Parent Student

Types of Financial Aid

Vania Silva

Master’s Student, School Counseling, San Diego State University

What are Grants? A grant is money from the federal government that does NOT have to be repaid as long as you meet all obligations. Examples of when you may have to pay back a grant are: you drop out before 60% of the semester is over, you go from full-time to part-time during that year, or you receive the TEACH grant (provided to future teachers) but do not complete your service obligation.

What are Loans? A loan in money that you borrow, and MUST be paid back with interest. This means that you will pay back the full amount you borrow, plus a percentage of your remaining balance. 

For example, if you borrow $2,000 and there is 5% annual interest. After a year, your total amount owed would be: the $2,000 you borrowed + $100 (because 5% of $2,000 is $100). The $100 in this example is the interest. If you do not make any payments towards the loan, the next year you will owe $2,100 + $105 (because 5% of $2,100 is $105).

The types of loans you may be offered include:

Subsidized Loans- these are for students who are considered financially “in need” using FAFSA calculations. With subsidized loans, the federal government pays your interest as long as you are in school at least part-time, for the first six months after you leave school, and/or during a period of deferment (meaning postponing payment which you have to discuss with the loaning agency). 

This means that if you borrow $2,000 (as long as you meet the requirements above) the federal government will pay the interest, and you will still owe only the $2,000 you borrowed. 

Direct Unsubsidized Loans- these are available to students and not based on financial need. With unsubsidized loans, you are responsible for paying the interest at all times, including while still in school.  

Tips: If you are taking out loans, find out if they are subsidized/unsubsidized and what the interest rate is. Also, make sure that you make payments as recommended or more if possible, otherwise you may end up paying much more than you expected.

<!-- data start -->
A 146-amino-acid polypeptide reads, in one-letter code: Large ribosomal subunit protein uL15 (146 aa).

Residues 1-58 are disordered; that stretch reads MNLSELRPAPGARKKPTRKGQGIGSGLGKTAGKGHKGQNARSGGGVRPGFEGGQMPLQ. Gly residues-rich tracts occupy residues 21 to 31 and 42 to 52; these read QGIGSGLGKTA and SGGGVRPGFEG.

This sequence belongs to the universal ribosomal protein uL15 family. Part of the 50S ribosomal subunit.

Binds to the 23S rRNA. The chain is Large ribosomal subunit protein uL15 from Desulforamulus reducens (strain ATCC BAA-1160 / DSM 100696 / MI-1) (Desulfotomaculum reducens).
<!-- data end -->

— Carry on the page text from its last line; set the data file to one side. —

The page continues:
Here is a helpful video on “Responsible Borrowing” from Federal Student Aid:

What is Work Study? Federal Work-study is money made available to your college to employ you part-time. As a student, you must seek out and apply to work study jobs on campus. You will be paid for the hours you work, but cannot exceed the amount awarded to you (unless your college can pay your wage after you have used all of your work-study funds). Typical work study on campus jobs are: tutors, library assistants, fitness center positions, computer lab/IT, research assistants, tour guides, department assistants, and many others. 

What are Scholarships? A scholarship is free money that may be offered to you by your college or outside sources. You may be eligible based on your financial need, grades/test scores, talent or athletics, or area of study. You should contact your college’s financial aid office and ask if they have scholarships available and how to apply. You can also apply to local scholarships meant for students in your area and from your high school; ask your high school counselor about scholarships. You can also find scholarships online, though they may require you to fill out applications and have varying deadlines. Companies like Dell, Coca Cola, Burger King, and many others have large scholarships you can apply to, though be sure to read the eligibility requirements. Make sure that you are eligible, keep deadlines in mind, and ensure your application is complete before submitting. You can also search for scholarships depending on your identities (gender, race/ethnicity, sexual orientation, first generation, undocumented, etc.), college attending, and area of study. Even, if you are not eligible for federal financial aid, you may be eligible for outside scholarships. It is good practice to start researching scholarships early (beginning of your junior year), since there are various scholarships you can apply to beginning the summer between your junior and senior year. Warning: there should be no cost to submit a scholarship application; if there is, it is most likely a scam.